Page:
"You have to learn how to change and adapt," said Fred Vidi, who owned Frederick's in Queen Village for several decades and is now consulting. "Restaurants have to have three things to survive these times - theatrics (the decor and ambience), food that is fresh, and very creative and great service."
"Being authentic is key," said Robin Barg, who opened the Center City bruncherie/caterer Day by Day in 1981. "You've got to know who your customers are and be prepared to meet their needs without compromising your core values and vision."
It's 1993. The Convention Center is being finished. Striped Bass, arguably the city's most important restaurant in decades and the symbol of the 1990s bull market, is being built in the former Butcher & Singer brokerage house at 15th and Walnut Streets. It will open in 1994 under Neil Stein and Joe Wolf, down the block from Susanna Foo and Georges Perrier's Le Bec-Fin.
You can see the stirrings of a restaurant boom in Manayunk. Fishtown and Northern Liberties have corner bars, yes, but none are destinations. East Passyunk is a modest neighborhood shopping strip. Two old-time diners - the Continental and Snow White - form twin pillars straddling Second and Market Streets in Old City, whose main draws are bar/restaurants such as Los Amigos and Sassafras. Cafe Nola, then on South Street, brings in an unknown New Orleans chef who has just opened a restaurant with the same name: Emeril Lagasse, pre-Bam.
Jose Garces is starting his career in Chicago. Stephen Starr, still booking music and comedy acts, is testing the restaurant business - stung by a dining flop in Ardmore, a '50s diner called Shake Burger & Roll.
Philadelphia has gone from what Foy of Bridget Foy's calls "a small-town mentality . . . to a world-class dining destination."
Day by Day's Barg says: "The world has gotten so small. People travel . . . people demand and expect and enjoy new tastes but are open to new ideas. Their palates are more sophisticated, but they still like comfort foods."
"The best part of the restaurant business is the people. The worst part of the restaurant business is the people," said Derek Davis, who opened Sonoma, a groundbreaking spot in Manayunk now called Derek's, in 1992.
As the restaurant business has expanded, restaurateurs see greater challenges in keeping staff. "With all the concern about workers' rights and possible exposure, employer references have little value," Barg said. "Hire slowly, fire fast."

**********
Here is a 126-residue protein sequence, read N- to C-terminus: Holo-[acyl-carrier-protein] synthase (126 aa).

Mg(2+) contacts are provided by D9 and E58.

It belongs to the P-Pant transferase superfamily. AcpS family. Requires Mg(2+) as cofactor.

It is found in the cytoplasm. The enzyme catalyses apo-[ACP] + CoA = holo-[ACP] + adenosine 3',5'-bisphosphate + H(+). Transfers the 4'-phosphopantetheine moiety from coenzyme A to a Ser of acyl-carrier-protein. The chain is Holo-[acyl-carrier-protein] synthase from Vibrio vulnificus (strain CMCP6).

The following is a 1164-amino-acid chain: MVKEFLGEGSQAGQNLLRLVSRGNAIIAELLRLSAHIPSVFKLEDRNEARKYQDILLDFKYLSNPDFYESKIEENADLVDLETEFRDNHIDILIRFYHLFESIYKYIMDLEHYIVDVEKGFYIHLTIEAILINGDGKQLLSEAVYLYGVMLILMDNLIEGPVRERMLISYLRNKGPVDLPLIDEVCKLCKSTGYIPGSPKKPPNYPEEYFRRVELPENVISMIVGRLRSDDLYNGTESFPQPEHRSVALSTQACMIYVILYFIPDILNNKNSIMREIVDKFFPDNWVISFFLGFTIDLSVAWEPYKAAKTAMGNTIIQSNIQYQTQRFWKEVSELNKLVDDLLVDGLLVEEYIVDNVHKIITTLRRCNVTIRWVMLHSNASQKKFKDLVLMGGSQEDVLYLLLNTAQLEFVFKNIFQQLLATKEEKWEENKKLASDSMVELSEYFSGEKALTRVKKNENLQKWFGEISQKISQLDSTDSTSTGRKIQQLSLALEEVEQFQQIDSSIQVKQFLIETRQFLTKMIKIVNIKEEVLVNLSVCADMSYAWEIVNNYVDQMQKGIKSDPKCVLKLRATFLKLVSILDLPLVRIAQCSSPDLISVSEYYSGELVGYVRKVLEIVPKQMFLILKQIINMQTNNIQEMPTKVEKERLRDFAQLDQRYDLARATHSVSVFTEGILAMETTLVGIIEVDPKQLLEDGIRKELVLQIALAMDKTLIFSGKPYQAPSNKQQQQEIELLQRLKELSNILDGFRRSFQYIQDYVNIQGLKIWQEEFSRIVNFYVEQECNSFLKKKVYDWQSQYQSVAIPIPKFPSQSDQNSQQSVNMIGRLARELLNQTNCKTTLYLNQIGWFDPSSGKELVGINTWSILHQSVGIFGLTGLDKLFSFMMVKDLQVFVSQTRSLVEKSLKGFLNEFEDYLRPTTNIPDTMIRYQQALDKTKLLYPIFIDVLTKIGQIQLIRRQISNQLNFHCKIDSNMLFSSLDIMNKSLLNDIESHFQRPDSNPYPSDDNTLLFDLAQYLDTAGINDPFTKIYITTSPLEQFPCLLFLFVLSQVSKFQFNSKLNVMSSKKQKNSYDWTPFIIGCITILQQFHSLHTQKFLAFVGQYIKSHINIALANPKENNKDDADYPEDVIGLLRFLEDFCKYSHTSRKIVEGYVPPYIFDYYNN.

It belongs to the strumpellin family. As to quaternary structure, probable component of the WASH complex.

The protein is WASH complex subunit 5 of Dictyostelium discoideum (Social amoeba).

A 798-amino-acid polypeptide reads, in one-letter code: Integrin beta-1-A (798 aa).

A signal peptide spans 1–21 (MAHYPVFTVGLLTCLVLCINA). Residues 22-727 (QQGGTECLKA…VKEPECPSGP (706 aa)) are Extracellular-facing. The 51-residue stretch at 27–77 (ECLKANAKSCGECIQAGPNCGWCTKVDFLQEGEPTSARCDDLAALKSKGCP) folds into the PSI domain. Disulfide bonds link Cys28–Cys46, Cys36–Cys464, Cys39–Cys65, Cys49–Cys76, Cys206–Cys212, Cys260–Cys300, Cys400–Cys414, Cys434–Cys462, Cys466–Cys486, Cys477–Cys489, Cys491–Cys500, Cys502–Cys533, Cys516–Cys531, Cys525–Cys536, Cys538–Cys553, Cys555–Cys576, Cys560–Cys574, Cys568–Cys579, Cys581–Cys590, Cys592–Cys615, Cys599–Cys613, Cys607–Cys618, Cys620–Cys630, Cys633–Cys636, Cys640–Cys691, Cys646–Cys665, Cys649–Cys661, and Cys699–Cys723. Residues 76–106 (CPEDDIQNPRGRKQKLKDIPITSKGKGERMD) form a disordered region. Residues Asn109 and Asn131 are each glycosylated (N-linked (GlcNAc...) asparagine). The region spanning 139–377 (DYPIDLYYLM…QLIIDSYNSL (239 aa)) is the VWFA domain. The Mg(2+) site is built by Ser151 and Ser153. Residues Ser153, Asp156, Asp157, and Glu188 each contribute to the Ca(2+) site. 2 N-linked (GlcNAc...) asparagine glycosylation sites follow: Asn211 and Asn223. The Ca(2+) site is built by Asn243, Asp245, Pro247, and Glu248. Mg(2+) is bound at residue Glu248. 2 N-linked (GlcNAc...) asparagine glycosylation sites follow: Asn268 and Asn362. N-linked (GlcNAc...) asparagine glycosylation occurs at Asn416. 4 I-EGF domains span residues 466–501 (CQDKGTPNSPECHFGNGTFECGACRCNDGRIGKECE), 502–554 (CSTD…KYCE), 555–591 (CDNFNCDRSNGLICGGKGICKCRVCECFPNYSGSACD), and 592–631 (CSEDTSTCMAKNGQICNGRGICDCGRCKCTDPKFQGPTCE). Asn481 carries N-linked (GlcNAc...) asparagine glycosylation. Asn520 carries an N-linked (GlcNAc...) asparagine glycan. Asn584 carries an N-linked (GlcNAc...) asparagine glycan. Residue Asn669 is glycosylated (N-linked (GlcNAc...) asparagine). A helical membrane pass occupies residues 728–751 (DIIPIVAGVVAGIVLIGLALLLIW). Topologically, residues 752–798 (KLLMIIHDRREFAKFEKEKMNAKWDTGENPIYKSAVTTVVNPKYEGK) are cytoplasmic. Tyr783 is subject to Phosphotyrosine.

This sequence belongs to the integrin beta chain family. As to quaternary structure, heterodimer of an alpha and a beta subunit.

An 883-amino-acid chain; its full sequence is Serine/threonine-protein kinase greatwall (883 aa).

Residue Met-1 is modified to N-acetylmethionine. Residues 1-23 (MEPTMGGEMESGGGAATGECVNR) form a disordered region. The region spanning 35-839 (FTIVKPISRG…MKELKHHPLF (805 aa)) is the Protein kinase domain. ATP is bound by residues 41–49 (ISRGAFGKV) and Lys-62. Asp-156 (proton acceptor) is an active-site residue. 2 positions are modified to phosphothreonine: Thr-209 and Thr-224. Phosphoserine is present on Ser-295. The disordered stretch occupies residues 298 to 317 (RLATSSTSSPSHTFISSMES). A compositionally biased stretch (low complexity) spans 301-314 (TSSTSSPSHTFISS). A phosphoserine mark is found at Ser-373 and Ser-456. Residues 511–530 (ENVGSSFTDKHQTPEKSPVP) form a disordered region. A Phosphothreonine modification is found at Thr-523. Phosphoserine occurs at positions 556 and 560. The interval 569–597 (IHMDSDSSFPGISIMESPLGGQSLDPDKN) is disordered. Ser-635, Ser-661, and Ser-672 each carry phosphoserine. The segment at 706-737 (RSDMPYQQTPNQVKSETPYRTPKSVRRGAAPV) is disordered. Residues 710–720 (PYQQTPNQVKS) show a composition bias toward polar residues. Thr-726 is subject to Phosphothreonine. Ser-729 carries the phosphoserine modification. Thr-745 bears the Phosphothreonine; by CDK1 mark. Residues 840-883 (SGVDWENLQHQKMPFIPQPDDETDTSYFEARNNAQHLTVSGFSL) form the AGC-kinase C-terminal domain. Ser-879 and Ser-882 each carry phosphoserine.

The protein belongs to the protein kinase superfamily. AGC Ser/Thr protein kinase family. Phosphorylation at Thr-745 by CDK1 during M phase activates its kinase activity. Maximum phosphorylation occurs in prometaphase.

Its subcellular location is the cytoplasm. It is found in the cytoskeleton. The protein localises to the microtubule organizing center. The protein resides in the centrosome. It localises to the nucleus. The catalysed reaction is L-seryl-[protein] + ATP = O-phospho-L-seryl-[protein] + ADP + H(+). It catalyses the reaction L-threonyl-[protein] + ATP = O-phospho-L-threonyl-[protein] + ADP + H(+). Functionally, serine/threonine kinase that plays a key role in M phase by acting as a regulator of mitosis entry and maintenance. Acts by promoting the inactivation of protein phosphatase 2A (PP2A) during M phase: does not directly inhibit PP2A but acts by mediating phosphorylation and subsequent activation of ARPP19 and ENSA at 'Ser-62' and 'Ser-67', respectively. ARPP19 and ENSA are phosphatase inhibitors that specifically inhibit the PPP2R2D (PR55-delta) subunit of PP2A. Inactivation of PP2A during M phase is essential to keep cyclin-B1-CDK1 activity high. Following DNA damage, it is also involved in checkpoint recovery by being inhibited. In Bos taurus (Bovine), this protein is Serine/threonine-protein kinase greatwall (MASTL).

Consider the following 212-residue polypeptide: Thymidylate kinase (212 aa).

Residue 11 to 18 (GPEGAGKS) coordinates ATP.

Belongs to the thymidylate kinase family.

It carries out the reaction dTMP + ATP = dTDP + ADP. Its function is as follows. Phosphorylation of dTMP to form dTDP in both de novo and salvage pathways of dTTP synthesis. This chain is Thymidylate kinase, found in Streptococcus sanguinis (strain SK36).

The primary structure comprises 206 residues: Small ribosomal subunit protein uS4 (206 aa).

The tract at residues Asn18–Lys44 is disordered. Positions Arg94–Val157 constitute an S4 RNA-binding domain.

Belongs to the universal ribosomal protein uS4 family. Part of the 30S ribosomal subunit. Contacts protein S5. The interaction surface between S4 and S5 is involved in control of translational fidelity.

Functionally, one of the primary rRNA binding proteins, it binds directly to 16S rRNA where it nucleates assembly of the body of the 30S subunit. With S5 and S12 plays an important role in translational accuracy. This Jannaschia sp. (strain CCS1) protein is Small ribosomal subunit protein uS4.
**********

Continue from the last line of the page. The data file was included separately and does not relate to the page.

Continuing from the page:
If you think the scene is hard to track, imagine those who service the industry. "More restaurants are being built nowadays, and closed restaurants don't stay closed long," said Tom Jordan, a 40-year veteran who has leased dishwashing equipment for Termac Corp. for 33 years. "There always seems to be someone willing to take over."
Not only are there more restaurants, but the standards have risen. When Judy Spielman began designing restaurant kitchens 32 years ago, "designs were really sketched on the back of a cocktail napkin and it was unheard of to pay for a kitchen design," she said.
Olivier Desaintmartin, who was chef at the old La Campagne in Cherry Hill 20 years ago, said the business had evolved considerably. "Around that time, we learned that the Europeans weren't the only ones who knew how to cook," he said with Gallic pride. Later that year, Desaintmartin bought Caribou Cafe at 11th and Walnut Streets from its founder, Bruno Pouget, and overcame the challenges that any chef encounters in learning to run a business.
For an old-timer, competition can be a challenge as the dining public flits from newcomer to newcomer. "We had a tough time when the economy went bad in 2010, 2011," Desaintmartin said. "Then I started seeing faces I didn't see in a while."
Said Terry McNally, co-owner of London Grill in Fairmount: "As long as we continue to stay true to our own passions, we will prevail. The moment we try to keep up with the Joneses, we will fail."
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